LanguageEnglish
Pages3145-3165
Number of pages21
JournalClimate Dynamics
Volume41
Issue number11-12
Early online date21 Mar 2013
DOIs
Publication statusPublished - 31 Dec 2013

Fingerprint

downscaling
temperature
simulation
twenty first century
precipitation intensity
frost
general circulation model
index
modeling
trend

Keywords

  • Australian climate
  • climate change
  • extremes
  • observations
  • projections
  • regional climate models

Cite this

White, Christopher J. ; McInnes, Kathleen L. ; Cechet, Robert P. ; Corney, Stuart P. ; Grose, Michael R. ; Holz, Gregory K. ; Katzfey, Jack J. ; Bindoff, Nathaniel L. / On regional dynamical downscaling for the assessment and projection of temperature and precipitation extremes across Tasmania, Australia. In: Climate Dynamics. 2013 ; Vol. 41, No. 11-12. pp. 3145-3165.
@article{608a517957b9404db8090aa915a2c71b,
title = "On regional dynamical downscaling for the assessment and projection of temperature and precipitation extremes across Tasmania, Australia",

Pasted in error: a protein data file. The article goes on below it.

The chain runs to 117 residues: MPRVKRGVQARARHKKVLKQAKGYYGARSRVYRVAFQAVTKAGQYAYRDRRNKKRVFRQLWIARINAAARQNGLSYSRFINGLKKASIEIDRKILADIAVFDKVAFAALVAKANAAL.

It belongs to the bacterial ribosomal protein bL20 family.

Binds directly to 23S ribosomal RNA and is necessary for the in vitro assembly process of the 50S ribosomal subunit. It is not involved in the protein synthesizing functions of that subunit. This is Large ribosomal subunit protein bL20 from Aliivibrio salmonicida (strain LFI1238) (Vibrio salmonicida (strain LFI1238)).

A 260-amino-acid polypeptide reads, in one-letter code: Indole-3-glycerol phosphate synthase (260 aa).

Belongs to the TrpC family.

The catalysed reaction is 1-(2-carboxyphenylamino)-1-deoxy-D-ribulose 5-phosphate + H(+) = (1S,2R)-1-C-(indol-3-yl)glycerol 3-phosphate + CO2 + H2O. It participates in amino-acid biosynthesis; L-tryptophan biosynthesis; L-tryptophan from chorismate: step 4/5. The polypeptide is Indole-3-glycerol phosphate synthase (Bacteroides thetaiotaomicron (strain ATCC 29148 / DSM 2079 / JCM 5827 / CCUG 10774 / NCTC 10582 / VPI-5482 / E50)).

abstract = "The ability of an ensemble of six GCMs, downscaled to a 0.1° lat/lon grid using the Conformal Cubic Atmospheric Model over Tasmania, Australia, to simulate observed extreme temperature and precipitation climatologies and statewide trends is assessed for 1961-2009 using a suite of extreme indices. The downscaled simulations have high skill in reproducing extreme temperatures, with the majority of models reproducing the statewide averaged sign and magnitude of recent observed trends of increasing warm days and warm nights and decreasing frost days. The warm spell duration index is however underestimated, while variance is generally overrepresented in the extreme temperature range across most regions. The simulations show a lower level of skill in modelling the amplitude of the extreme precipitation indices such as very wet days, but simulate the observed spatial patterns and variability. In general, simulations of dry extreme precipitation indices are underestimated in dryer areas and wet extremes indices are underestimated in wetter areas. Using two SRES emissions scenarios, the simulations indicate a significant increase in warm nights compared to a slightly more moderate increase in warm days, and an increase in maximum 1- and 5-day precipitation intensities interspersed with longer consecutive dry spells across Tasmania during the twenty-first century.",